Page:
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Victor Baryakhtar

1 February 2021
(02 August 1930 - 25 August 2020)

The theoretical condensed matter physicist studied magnetic materials and cofounded the Institute of Magnetism of the Academy of Sciences of Ukraine.

Victor Gregory Baryakhtar, a member of the National Academy of Sciences of Ukraine and a well-known theoretical physicist in the area of condensed matter physics, magnetism, and nonlinear physics, passed away in Kiev on 25 August 2020 after a long-term battle with cancer.

Victor Baryakhtar (1930-2020)

He was born in a small town of Mariupol, Ukraine, on 2 August 1930, in a family of two high school science teachers. He started his studies in the nuclear physics department of Leningrad State University (now Saint Petersburg State University). This department was later moved to Kharkov State University in Ukraine. Baryakhtar graduated with honors in 1953 and started his research career at the famous Kharkov Physical and Technical Research Institute of the Academy of Sciences of Ukraine, which was well known around the world as one of the largest research centers in the former USSR at that time.

Baryakhtar worked with his mentor A. I. Akhiezer, who was among the cohort of disciples of the legendary Lev Landau. The Landau school, known for the universality of approaches to problems arising in diverse areas of physics, exerted tremendous influence on the theoretical physics in the Soviet Union as well as the entire world. Baryakhtar carried the spirit of this school during his research career, working on groundbreaking studies in various areas of condensed matter physics. One of his world-known accomplished works was the book titled Spin Waves published by North Holland in 1968. His scientific interests in solid-state physics covered dynamic and kinetic properties of a wide class of magnetic materials, phase transitions in materials with spontaneous polarization, magnetic domains, properties of nonlinear systems including the static and dynamic properties of systems with solitons, properties of superconducting materials, etc.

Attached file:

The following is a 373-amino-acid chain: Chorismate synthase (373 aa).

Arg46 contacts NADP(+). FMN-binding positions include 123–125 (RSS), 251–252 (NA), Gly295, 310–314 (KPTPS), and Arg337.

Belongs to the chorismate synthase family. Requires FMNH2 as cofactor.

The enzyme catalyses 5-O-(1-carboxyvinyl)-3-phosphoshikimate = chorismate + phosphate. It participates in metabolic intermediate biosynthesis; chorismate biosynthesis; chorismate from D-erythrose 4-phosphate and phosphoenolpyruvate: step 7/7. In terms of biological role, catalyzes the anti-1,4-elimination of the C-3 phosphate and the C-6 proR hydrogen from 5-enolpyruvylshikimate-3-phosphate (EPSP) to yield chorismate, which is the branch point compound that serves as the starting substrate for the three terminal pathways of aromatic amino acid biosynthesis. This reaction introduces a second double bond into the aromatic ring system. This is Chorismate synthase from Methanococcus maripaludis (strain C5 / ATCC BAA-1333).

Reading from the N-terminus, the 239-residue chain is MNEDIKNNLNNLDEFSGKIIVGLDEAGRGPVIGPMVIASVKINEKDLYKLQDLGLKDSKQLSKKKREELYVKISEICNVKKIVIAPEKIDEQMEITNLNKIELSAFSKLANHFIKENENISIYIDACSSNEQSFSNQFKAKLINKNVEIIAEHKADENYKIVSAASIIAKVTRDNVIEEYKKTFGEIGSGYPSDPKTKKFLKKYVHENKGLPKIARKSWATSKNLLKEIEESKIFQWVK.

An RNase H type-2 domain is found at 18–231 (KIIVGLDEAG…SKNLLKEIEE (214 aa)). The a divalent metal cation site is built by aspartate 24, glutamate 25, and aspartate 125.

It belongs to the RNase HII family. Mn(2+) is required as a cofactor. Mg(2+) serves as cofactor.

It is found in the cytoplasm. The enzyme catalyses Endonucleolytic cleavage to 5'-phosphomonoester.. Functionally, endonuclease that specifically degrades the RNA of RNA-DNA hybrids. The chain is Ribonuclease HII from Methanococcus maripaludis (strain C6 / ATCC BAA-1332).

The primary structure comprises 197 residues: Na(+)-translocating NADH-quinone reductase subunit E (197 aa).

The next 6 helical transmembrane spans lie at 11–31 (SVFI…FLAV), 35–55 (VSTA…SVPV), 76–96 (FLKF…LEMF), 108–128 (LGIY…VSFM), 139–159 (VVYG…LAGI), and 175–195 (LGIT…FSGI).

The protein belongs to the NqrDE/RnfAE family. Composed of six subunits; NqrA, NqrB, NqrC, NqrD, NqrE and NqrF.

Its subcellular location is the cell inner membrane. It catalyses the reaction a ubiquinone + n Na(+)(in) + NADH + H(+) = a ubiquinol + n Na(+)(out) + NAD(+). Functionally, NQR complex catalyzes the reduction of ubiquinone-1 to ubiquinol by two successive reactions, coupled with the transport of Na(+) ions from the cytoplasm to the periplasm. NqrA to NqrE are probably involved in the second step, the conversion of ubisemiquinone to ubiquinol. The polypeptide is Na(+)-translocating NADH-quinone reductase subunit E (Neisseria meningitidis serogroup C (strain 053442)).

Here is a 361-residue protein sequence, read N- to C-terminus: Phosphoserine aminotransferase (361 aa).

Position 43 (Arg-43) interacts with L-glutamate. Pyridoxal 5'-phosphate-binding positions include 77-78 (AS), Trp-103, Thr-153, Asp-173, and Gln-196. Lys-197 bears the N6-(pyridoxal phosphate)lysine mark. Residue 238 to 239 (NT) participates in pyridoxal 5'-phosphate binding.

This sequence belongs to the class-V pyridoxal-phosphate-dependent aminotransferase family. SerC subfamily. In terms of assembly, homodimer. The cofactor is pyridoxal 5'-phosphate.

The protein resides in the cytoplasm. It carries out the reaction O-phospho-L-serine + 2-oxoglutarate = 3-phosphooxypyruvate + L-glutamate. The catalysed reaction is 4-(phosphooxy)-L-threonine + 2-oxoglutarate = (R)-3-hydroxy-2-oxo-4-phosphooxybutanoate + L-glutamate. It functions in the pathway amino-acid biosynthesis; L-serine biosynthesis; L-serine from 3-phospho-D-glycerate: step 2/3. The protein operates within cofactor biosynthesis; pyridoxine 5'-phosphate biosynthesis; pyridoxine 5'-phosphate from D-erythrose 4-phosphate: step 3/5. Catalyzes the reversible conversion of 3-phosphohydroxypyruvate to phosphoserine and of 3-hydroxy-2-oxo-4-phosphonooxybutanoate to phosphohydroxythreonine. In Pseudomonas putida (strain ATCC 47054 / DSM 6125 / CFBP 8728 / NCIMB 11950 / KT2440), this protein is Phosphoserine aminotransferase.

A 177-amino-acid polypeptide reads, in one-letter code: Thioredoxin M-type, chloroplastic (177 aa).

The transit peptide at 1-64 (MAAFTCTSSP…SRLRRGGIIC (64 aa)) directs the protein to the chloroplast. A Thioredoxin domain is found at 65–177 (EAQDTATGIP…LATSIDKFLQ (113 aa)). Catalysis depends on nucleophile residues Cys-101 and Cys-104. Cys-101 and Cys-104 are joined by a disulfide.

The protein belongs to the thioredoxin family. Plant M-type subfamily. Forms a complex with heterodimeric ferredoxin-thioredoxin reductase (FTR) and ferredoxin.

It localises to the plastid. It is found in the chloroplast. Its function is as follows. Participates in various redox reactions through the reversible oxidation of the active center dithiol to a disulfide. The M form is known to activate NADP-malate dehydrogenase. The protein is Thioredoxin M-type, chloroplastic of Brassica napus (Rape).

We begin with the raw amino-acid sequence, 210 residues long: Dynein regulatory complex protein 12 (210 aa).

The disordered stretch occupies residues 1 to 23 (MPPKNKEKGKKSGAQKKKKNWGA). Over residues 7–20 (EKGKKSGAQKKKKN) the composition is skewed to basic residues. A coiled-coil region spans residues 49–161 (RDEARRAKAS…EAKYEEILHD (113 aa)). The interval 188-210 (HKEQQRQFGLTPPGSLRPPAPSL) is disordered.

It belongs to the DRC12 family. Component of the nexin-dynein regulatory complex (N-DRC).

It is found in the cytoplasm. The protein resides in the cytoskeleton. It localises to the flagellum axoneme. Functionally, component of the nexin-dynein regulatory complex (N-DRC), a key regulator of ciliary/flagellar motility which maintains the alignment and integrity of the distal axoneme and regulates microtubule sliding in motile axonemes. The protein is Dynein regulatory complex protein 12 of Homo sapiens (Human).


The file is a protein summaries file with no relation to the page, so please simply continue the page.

Baryakhtar had always been a great proponent of the scientific collaboration between the West and East. In the 1960s, 70s, and 80s, he visited the University of California, Berkeley, Oak Ridge National Laboratory, and other places, collaborating with Alexei Maradudin, Charles Kittel, Herbert Kellen, Philip Wigen, Robert Schrieffer, and many others. This competitive but peaceful collaboration promoted productive dialogue between the physicists on both sides of the ocean.

Following the footsteps of his mentor Akhiezer, Baryakhtar created a large school of his own. Having a diverse scope of scientific interests, he always persuaded his numerous students to acquire a wide range of interests in theoretical solid-state physics. More than several dozen of his former PhD students are successfully doing their research and teaching in different European countries and in the US.

Being educated as a theorist in a wide range of topics in condensed matter physics, Baryakhtar paid big attention to collaboration between the theorists and experimentalists, being convinced that such close collaboration serves to enrich both areas. He was a founder of the Institute of Magnetism of the Academy of Sciences of Ukraine and served as a director of this institute for many years. In his latest years, Baryakhtar devoted big attention to the safety of nuclear power plants and sustainable energy sources.

In recognition for his accomplishments, Baryakhtar was elected to be a member of the Academy of Sciences of Ukraine. He also was an honorable member of the European Physical Society and a founder and a First President of the National Physical Society of Ukraine.

One of his most recent big projects was being a lead editor of the Russian version of the Encyclopedic Dictionary of Solid-State Physics. The English version of this book, edited by Charles Poole, appeared as the Encyclopedic Dictionary of Condensed Matter Physics in 2004. Combining the work of dozens of experts in their field, the book serves as the most complete resource for the students, researchers, and engineers involved in condensed matter and materials physics.

Those who had the pleasure to work with Baryakhtar always recall his true love and devotion to physics, openness and sincere attitude to his students and colleagues, and modesty in everyday life. He was one of the last fundamental scientists with encyclopedic knowledge and wide scope of interest in physics. Victor Baryakhtar’s life in physics will be always remembered by his family, students, colleagues, and friends.

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